When buying one, avoid abused examples as they will most likely be money pits. Be very careful with the timing belt/tensioner unit. If you don’t know when the whole lot was last changed, change it. It’s an interference engine and bent valves are common if the timing belt service isn’t done right or in a timely manner. Other common issues include bad 2nd gear syncro, driveshaft vibration, rust, torn Recaro fabric and electrical gremlins. Milano parts are generally readily available but some Verde-specific parts can be dicey to find, especially ABS parts.
Note: I’ve owned this car for over four years and drove it daily for about two. It has 156,000 on the clock but according to the service records I have for it, the odometer has been replaced twice and I place the actual miles in the 170,000 range.
Here's a relatively rare one... a Volkswagen 412 that I spotted in a Dallas-area junkyard. A fairly rare sight even when new, the 412 was an update of the 411, neither of which met much success in the United States. Sources suggest that about 110,000 Type 4s (411 and 412) were sold in the U.S. during a four-year model run, though I wasn't able to discern just what years were imported.
Unfortunately, I failed to get much more information out of this 412 since it reeked of a filthy, indescribable scent. Obviously the victim of a flood, it is nonetheless a quite straight, rust-free example of a very, very rare - and very practical - VW.
And if that wasn't enough, I also spotted this even rarer Opel Kadett three-door wagon. First, why can't anyone offer this bodystyle in a new car? The closest I can come up with is the Volvo C30, but it has about as much storage space as a shoebox. This three-door estate was also in remarkably solid condition despite last being registered in 1982. Sadly, these cars weren't sexy when new - and they're not much sexier today. Still, they're affordable and practical classics that should be kept on the road.
December 13, 2008
*Part 1 in a series.
American Motors Corporation didn’t have a whole lot going for it by the time the 1980s rolled around. Their Jeep division was more or less keeping the operation going and their somewhat less than stellar cars such as the Concord, Spirit, and Eagle were plagued by typical, gaudy, late 70s styling courtesy or designer Richard Teague, and aging drive train component designs – some of which dated to the 1960s. Fortunately for AMC, they were rather resourceful and had friends in a lot of places - most significantly with Renault of France. Renault had been selling AMC products abroad for decades such as the Torino in Argentina.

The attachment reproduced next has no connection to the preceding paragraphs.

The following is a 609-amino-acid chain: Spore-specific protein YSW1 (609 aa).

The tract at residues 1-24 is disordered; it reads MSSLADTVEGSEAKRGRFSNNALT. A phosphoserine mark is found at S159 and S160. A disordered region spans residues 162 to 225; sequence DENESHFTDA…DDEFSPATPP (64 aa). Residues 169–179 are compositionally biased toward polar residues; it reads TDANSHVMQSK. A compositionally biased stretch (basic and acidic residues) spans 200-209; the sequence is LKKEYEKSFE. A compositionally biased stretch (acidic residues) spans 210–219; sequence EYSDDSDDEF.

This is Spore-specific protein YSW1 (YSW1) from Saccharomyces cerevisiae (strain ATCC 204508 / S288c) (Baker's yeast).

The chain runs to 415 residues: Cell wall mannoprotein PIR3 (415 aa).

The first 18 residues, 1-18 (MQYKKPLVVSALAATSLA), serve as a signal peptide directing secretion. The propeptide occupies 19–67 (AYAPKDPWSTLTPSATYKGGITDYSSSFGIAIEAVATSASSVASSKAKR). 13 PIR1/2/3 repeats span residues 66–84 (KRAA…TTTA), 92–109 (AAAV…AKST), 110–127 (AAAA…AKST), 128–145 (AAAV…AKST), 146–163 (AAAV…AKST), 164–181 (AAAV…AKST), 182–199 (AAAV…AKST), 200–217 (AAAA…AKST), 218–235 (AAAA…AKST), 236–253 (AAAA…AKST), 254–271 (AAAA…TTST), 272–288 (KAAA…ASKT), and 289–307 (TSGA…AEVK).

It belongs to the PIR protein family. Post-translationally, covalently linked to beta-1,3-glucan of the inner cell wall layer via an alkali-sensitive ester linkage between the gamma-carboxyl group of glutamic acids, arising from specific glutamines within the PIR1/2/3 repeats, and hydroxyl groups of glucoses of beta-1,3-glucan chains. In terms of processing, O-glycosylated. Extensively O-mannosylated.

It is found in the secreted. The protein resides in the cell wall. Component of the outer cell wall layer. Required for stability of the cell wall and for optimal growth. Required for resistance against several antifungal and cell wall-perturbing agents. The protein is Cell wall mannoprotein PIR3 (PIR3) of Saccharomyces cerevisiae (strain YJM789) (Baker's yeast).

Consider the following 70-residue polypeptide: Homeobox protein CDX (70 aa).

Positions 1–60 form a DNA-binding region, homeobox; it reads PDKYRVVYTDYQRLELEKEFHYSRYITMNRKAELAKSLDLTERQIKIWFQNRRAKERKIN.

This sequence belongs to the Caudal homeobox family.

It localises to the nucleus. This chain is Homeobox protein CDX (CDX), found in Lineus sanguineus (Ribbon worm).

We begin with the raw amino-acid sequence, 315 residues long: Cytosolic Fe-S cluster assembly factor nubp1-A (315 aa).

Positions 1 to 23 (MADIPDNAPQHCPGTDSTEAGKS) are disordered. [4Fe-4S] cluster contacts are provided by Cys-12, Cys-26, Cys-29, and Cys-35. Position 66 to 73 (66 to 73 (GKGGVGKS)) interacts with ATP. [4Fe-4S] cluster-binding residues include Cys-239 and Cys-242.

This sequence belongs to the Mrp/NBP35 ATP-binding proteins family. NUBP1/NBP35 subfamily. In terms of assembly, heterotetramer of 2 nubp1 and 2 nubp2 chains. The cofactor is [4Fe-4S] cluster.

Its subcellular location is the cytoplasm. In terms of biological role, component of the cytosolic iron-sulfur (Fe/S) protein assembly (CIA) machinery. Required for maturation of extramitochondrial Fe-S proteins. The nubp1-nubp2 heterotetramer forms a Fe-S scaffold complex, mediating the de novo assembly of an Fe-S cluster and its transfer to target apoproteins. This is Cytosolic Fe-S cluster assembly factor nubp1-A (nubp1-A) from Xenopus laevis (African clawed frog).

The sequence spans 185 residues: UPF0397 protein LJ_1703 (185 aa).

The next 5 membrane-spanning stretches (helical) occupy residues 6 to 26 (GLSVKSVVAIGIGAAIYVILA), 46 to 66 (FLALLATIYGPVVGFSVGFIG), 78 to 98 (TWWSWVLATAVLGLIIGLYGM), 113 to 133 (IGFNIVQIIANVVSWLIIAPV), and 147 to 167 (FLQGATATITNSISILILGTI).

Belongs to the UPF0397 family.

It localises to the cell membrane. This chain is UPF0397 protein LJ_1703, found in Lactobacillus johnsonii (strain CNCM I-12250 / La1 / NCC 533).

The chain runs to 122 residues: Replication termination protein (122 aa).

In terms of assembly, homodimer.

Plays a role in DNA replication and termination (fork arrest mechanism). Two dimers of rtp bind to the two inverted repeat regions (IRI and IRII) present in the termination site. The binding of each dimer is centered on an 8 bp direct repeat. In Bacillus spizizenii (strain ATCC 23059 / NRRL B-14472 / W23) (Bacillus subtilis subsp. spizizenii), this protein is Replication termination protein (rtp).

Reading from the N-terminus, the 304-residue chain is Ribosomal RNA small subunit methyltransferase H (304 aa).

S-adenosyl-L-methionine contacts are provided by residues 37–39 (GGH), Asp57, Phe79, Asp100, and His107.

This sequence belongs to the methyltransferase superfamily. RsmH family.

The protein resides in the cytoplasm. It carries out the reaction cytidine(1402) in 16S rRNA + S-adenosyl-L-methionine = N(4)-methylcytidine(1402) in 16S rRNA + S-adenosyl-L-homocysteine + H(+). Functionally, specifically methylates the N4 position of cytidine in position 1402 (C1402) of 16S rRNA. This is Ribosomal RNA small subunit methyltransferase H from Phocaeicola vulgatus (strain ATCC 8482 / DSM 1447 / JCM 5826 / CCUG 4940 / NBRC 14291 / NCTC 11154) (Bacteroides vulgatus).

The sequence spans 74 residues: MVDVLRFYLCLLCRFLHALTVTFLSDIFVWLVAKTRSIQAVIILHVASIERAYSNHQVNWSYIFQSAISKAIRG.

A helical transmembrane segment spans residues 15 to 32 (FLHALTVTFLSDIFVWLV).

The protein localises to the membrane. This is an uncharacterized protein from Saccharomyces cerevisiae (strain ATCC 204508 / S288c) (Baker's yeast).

Renault had more or less “bailed-out” AMC from near imminent demise by taking controlling interest in1982. Renault utilized the AMC dealer network for their own cars and sold the Fuego and 5 (“LeCar”) along side the American products. Renault management started working closely with AMC and decided to sell the Renault 9 (and later 11) in the US market as the AMC/Renault Alliance and Encore, respectively. Interestingly AMC/Renault had chosen to produce the car in the States rather than simply have it imported from France. Manufacturing took place in AMC’s Kenosha, Wisconsin plant (which was inherited from Kaiser) and the interior was re-worked by their master of tackiness, Teague, to cater more to American tastes.
It seemed like a relatively good idea. The Renault 9 was voted European Car of the Year and became Renault’s best selling car. AMC was also in need of more economical cars in their model line up. The Renaults, with their 1.4 or 1.7 liter engines, were indeed economical, achieving over 50 miles per gallon depending on transmission, and they seemed to be a superior design to other American made compact cars of the time such as the Ford Escort.
Unfortunately, shortly after the Alliance and Encore came to the American market, it became evident that the build quality of the Wisconsin produced French cars were rather lacking. Reliability issues popped up frequently and the reputation of the Renaults began to decline fast. Attempts by AMC/Renault to boost sales with the Alliance convertible and hot-rodded GTA (with 2.0 L 95hp engine) versions didn’t help much either. Especially considering the rising popularity of increasingly more reliable Japanese imports from Honda and Toyota. The writing was on the wall.
The attempts to sell other Renault products such as the 21 (called the Medallion, and later Eagle Medallion in the US) also failed due to the poor image of the French carmakers products. The AMC/Renault partnership was going to Hell in the proverbial hand-basket and Renault also found themselves in a bit of a financial crisis by 1987 that was certainly not helped by their American counterpart. Renault dumped AMC to Chrysler, who was more than happy to get the Jeep division. The Alliance and Encore ceased their US production at that time and the Medallion would putter on for another two years as an Eagle until Chrysler killed it off too (along with the Eagle Premier, which was based upon the Renault 25 but never marketed as a Renault in the US.) The last vestige of the AMC/Renault partnership was the Jeep XJ Cherokee which had been designed with the help of Renault engineers in the early 1980s. May they all rest in peace (or pieces).